Touring a Private School

Once in a while I find myself in a place that is actually for autistic people, and I get this feeling like I’ve been stuck out in the cold for ages, but someone has invited me inside their warm cozy house for some hot cocoa. That’s how I felt today while talking to the director of this private school.

To make a long story short, I have long been dissatisfied with the support Tuffy gets at school, but it really came to a head with COVID and the sh**show that is distance learning for my two autistic boys. As I’ve mentioned on our Facebook page, I hired an IEP advocate this year. Quick update on that – I have now requested an independent evaluation for Tuffy, at district expense, and they have agreed. So that is in the works…but I’m simultaneously looking at private schools as another possible option.

I’ll just quickly summarize a few of the key differences I see between our current school (I’ll call it “public school”) and this private school (I’ll call it “ND school” since it is for neurodivergent children.

Public school: If a child is fidgeting, tell them to stop.

ND school: If a child is fidgeting, offer options like a wiggle seat, fidget toy, etc.

Public school: If a child qualifies for speech, work on their goals in a small group setting, and if the child meets their goals in that low-stress environment, reduce services.

ND school: Embed a speech therapist in the classroom to see the child’s real-world interactions. Provide social skills support at recess, not just in a contrived setting.

Public school: Wait until a child’s problems are too severe to ignore, and then wait a little more in the hopes that the parents will pick up some of the slack via private tutoring, then finally offer help.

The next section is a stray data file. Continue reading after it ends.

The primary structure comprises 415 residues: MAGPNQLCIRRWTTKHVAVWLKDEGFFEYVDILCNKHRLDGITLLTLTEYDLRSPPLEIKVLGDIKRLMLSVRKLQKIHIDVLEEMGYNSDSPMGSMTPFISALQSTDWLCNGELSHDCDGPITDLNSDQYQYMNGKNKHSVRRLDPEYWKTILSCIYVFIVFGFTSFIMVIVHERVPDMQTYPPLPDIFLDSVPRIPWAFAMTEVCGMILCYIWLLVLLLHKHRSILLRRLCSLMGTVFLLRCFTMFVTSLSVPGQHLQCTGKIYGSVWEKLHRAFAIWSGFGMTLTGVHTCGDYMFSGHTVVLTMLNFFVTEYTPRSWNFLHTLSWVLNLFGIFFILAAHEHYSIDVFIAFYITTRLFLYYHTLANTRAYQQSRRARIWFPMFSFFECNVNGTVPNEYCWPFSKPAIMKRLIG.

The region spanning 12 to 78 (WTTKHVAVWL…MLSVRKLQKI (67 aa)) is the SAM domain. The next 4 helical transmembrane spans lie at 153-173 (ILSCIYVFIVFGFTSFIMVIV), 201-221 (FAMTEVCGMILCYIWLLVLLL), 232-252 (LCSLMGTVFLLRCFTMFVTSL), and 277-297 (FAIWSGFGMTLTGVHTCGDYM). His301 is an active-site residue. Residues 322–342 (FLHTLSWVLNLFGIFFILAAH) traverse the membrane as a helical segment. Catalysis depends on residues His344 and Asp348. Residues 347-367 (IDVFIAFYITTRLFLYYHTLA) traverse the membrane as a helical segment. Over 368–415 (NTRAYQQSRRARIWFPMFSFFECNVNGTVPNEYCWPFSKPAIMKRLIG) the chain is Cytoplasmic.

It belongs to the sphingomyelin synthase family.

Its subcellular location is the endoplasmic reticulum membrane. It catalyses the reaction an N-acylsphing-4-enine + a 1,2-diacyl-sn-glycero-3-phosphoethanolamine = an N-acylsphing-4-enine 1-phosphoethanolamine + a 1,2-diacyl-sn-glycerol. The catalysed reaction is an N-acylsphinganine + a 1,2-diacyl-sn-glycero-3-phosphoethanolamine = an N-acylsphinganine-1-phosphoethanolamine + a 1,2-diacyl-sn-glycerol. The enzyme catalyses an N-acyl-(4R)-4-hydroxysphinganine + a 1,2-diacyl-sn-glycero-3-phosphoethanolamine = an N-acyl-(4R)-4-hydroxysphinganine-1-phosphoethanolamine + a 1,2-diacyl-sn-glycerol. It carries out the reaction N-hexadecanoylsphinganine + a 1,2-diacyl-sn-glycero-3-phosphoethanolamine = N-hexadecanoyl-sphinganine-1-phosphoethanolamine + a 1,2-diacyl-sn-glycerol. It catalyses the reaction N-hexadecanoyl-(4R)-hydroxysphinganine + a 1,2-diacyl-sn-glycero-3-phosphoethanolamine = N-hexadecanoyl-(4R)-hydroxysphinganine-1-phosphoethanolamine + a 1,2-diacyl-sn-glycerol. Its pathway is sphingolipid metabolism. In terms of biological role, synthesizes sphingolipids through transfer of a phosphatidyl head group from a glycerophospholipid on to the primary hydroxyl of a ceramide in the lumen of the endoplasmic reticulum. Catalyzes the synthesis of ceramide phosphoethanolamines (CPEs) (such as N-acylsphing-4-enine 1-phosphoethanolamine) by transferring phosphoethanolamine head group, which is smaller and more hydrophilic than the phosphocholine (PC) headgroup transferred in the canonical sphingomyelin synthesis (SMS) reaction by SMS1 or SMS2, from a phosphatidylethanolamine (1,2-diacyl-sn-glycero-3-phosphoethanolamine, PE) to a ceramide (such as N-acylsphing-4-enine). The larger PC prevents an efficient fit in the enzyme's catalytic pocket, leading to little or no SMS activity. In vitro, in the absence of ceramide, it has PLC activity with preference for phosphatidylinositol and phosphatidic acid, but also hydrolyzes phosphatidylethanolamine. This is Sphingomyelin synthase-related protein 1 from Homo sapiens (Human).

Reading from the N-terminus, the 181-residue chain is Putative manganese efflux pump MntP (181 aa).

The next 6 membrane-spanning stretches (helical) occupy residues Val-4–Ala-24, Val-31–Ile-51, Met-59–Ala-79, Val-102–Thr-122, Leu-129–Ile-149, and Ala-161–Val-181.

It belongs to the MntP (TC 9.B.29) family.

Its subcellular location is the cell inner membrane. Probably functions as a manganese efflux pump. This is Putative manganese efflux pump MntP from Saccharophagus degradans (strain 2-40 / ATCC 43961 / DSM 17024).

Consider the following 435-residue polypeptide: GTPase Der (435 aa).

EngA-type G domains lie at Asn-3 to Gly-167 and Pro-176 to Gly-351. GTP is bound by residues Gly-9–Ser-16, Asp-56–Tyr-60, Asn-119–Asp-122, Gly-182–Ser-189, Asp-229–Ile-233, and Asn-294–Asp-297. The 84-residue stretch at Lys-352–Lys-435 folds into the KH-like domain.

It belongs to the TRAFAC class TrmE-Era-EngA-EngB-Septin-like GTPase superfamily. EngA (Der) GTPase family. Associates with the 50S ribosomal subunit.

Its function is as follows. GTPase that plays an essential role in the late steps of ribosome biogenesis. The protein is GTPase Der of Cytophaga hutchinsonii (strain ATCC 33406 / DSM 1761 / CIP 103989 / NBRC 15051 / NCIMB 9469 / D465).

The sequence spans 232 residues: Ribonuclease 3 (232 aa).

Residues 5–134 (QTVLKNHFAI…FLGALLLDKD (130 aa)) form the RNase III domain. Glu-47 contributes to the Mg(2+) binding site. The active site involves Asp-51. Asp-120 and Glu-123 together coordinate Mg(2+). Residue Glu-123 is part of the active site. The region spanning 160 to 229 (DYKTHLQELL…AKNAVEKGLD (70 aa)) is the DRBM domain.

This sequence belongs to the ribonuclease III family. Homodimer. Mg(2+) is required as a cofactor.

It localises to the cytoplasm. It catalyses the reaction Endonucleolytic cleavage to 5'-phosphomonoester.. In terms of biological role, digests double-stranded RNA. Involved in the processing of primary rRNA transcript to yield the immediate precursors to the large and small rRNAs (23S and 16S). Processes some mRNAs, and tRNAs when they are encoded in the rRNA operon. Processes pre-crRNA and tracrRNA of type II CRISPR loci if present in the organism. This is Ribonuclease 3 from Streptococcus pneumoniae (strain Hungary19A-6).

ND school: Proactively look for challenges like attention issues, fine motor skills, sensory overload, etc. and offer help.

Hearing about how things are done at this ND school made me feel a lot of feelings. First, I felt excited and hopeful that if our son can get in (they’re full now of course) it could be an amazing experience that provides him with lifelong tools to help him compensate for his executive functioning deficits.

Second, I felt angry at how woefully inadequate the schools in our district are. (I want to acknowledge that many school districts do a much better job with special education than ours does.) If we get Tuffy into this school, I’ll feel like we are one of the lucky bastards who snagged a lifeboat on the Titanic. How many other kids out there have borderline ASD/ADHD/dyslexia/other learning differences and live in families with no ability to pay for a private school? It’s heartbreaking to think of how those kids will likely fall through the cracks.

I also feel angry on a personal level because our IEP team has always looked at me like I have three heads whenever I asked for additional support for my son. And on some level I trusted them! I wanted to trust them. I wanted to believe that they had my child’s best interests in mind, and I certainly didn’t want to fight with the folks who care for my child 6+ hours a day. But, here we are.

Law-Mom:

I hope Tuffy can get into this ND school! I want that lifeboat for both of you! Alternatively, if it is for the best, I hope the independent evaluation helps Tuffy get the services he needs at his current school. You can be proud of your continual advocacy for your son. Keep being that squeaky wheel! Hugs!

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